Dow Jones & Co. Inc. v. Yousef Abdul Latif Jameel

Raj PagariyaCase Summary

Is an online defamation claim with minimal impact on the claimant's reputation abuse of process?

Dow Jones & Co. Inc. v. Yousef Abdul Latif Jameel
[2005] EWCA Civ 75
In the Court of Appeal (Civil Appeals Division)
Case A2/2004/1540
Before Lord Justice Phillips MR, Lord Justice Sedley, and Lord Justice Parker
Decided on February 03, 2005

Relevancy of the Case: Is an online defamation claim with minimal impact on the claimant’s reputation abuse of process?

Statutes and Provisions Involved

  • The European Convention of Human Rights (Article 10)

Relevant Facts of the Case

  • The appellant, Dow Jones, is the publisher of the Wall Street Journal, both in print and online.
  • On March 18, 2003, the journal published an article discussing the Golden Chain. This was a list of 20 Saudi nationals who financed Osama Bin Laden and Al Qaeda. This article contained a hyperlink leading to the list of these donors. The respondent was one of these 20 nationals named in this article.
  • On April 15, 2003, the respondent wrote to Dow Jones requesting the removal of the article. However, Dow Jones rejected this request.
  • He issued a Claim Form on July 18, 2003, and the court, at first instance, granted him permission to serve out of jurisdiction in New York.
  • The appellant did not challenge the English jurisdiction. It submitted that its subscriber base in English jurisdiction is only 6000.
  • However, the respondent was successful in his application to strike four paragraphs. This resulted in four interlocutory rulings in his favour. The appellant has appealed against these rulings before the Court of Appeal.

Prominent Arguments by the Counsels

The appellant’s counsel:

  • He argued that holding a publisher liable without demonstrating that the publication caused damage is an unjustified interference with freedom of expression. However, he conceded that the presumption of damages would not make a difference in most cases concerning media publications. However, he contended that presumption was determinant in this case as only five persons in the UK had accessed the publication. Out of these persons, 3 worked for the claimant.
  • The claimant had no real prospect of establishing that readers in English would have understood that the article referred to him. This is based on the fact that the names Yousif and Jameel are prevalent Muslim names.
  • Publication in the jurisdiction had been minimal and did not significantly damage the claimant’s reputation.

The respondent/claimant’s counsel:

  • He defended the presumption of damage on pragmatic grounds. He accepted that the appellant might have succeeded if it had challenged jurisdiction earlier. However, Dow Jones initially submitted to the jurisdiction. It was too late for the appellant to argue that no substantial tort had occurred. His main concern was to achieve vindication, which is considered a legitimate reason for bringing a defamation claim under English laws.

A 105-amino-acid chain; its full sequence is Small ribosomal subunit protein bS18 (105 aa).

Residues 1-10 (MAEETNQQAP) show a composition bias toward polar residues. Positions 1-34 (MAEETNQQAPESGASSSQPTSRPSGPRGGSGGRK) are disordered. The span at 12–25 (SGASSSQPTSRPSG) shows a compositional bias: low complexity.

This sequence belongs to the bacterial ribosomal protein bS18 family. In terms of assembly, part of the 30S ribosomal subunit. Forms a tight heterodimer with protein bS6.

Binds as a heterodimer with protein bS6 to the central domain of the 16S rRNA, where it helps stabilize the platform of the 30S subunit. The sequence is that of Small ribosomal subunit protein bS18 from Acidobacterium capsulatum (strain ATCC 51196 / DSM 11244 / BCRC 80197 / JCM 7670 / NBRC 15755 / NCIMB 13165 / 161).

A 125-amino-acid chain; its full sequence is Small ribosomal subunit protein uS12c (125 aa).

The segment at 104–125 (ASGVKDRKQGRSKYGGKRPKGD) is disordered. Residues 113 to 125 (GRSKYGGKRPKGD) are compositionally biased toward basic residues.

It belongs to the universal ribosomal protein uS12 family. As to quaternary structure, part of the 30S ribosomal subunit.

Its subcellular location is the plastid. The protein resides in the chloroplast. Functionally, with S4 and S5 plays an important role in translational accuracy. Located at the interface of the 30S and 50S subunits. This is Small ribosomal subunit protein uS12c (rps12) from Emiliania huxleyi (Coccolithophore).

Opinion of the Bench

  • An irrefutable presumption of damage existed under English law before 2000. The publication of defamatory law carries a presumption that the person defamed has suffered damage. This presumption does not require a person to prove that a reader knowing them has read the article.
  • There will be fewer cases where a claimant launches defamatory proceedings regarding limited circulation with no damage to his reputation. However, such suits may constitute unjustified interference with freedom of expression.
  • The mere inclusion of the name will not suffice to identify any individual who bears the name. However, the claimant was the only Saudi national who was wealthy enough in 1988 to feature on that list. Therefore, the appellant’s argument on this issue was rejected.
  • The court rejected the claimant’s argument on the appellant’s failure to timely challenge English jurisdiction. An abuse of process is of concern not only to the parties but to the court.
  • It was not legitimate for the claimant to seek to justify the pursuit of these proceedings by praying the effect they may have in vindicating him.
  • It would be an abuse of process to continue this case and utilise the resources of English Courts to an action where so little is now seen to be at stake.
  • There is no likelihood that the appellant would republish the article in its original form.

Final Decision

  • The court allowed the appeal on the grounds of no substantial tort within the jurisdiction and abuse of process. Further, the court ordered a stay of the proceedings.